The history of the secret code that printers put on all your documents

In The Lives of Others, a movie about the radicalization of a playwright living under Communist rule in East Germany, a key plot point revolves around identifying what type of typewriter was used to write an article by an anonymous critic of the government. Every typewriter in East Germany is registered, so an editor smuggles in a foreign one that prints in red ink. The authorities become obsessed with hunting for the red ink typewriter; if they can find the typewriter, they will find their man.

Surprisingly, this situation isn’t all that different from an incident that was in the news last week. A once secret code, invisible to the naked eye, may have been one of the markers used to identify and eventually arrest NSA leaker Reality Winner. Security researchers have theorized that Winner’s downfall could have been a small set of dots in the corner of the Top Secret analysis she printed and mailed to online news outlet The Intercept.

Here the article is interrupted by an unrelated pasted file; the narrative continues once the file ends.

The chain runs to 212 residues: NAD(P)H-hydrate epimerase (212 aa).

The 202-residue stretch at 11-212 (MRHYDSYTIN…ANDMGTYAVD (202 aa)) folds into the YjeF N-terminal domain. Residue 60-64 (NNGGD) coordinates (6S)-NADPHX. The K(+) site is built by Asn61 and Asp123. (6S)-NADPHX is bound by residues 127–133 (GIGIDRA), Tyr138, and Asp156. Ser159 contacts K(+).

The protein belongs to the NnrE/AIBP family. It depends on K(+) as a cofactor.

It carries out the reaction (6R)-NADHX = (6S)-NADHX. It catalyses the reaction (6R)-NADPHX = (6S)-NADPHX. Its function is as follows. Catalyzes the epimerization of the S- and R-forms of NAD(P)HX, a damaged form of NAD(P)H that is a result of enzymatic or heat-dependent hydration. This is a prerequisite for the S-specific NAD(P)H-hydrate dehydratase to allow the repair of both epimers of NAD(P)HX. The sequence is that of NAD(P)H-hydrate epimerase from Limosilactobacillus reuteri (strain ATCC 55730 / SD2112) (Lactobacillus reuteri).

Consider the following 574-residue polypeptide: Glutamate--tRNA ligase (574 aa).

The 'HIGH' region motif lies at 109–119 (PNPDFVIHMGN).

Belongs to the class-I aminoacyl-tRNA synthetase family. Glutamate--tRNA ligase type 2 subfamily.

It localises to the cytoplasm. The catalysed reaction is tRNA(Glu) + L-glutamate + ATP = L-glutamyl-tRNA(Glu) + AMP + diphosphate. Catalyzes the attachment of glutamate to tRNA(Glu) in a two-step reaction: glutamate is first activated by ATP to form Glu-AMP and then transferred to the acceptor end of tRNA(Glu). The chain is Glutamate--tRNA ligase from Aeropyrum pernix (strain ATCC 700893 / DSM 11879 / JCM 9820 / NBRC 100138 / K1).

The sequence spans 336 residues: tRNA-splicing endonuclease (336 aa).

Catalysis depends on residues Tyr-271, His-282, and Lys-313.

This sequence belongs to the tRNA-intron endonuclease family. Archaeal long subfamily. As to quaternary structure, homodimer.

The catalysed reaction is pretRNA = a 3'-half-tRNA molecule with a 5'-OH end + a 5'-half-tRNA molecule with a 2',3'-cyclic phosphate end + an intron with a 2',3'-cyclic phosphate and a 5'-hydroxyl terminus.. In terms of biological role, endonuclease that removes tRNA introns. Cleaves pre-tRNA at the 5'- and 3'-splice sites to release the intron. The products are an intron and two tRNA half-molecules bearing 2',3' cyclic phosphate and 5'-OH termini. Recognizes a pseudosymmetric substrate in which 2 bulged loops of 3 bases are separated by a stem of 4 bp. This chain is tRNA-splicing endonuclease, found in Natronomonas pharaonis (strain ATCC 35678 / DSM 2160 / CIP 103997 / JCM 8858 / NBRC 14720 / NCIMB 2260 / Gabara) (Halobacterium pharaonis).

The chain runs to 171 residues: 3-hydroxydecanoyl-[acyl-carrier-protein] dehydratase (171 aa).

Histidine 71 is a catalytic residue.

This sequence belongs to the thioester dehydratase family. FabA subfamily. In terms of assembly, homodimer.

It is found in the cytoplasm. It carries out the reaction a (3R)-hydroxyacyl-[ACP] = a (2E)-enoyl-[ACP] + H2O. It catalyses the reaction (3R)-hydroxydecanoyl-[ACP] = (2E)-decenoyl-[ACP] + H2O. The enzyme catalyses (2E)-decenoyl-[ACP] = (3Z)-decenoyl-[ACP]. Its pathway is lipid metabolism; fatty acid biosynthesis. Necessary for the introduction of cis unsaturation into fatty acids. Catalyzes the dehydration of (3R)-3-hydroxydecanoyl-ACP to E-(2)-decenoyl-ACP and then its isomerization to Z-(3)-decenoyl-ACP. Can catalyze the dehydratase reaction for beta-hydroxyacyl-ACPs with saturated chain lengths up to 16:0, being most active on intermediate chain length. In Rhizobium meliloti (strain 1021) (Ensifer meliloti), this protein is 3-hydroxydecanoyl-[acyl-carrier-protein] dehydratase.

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Author: HP McLovincraft

Seeker of rabbit holes. Pessimist. Libertine. Contrarian. Your huckleberry. Possibly true tales of sanity-blasting horror also known as abject reality. Prepare yourself. Veteran of a thousand psychic wars. I have seen the fnords. Deplatformed on Tumblr and Twitter.

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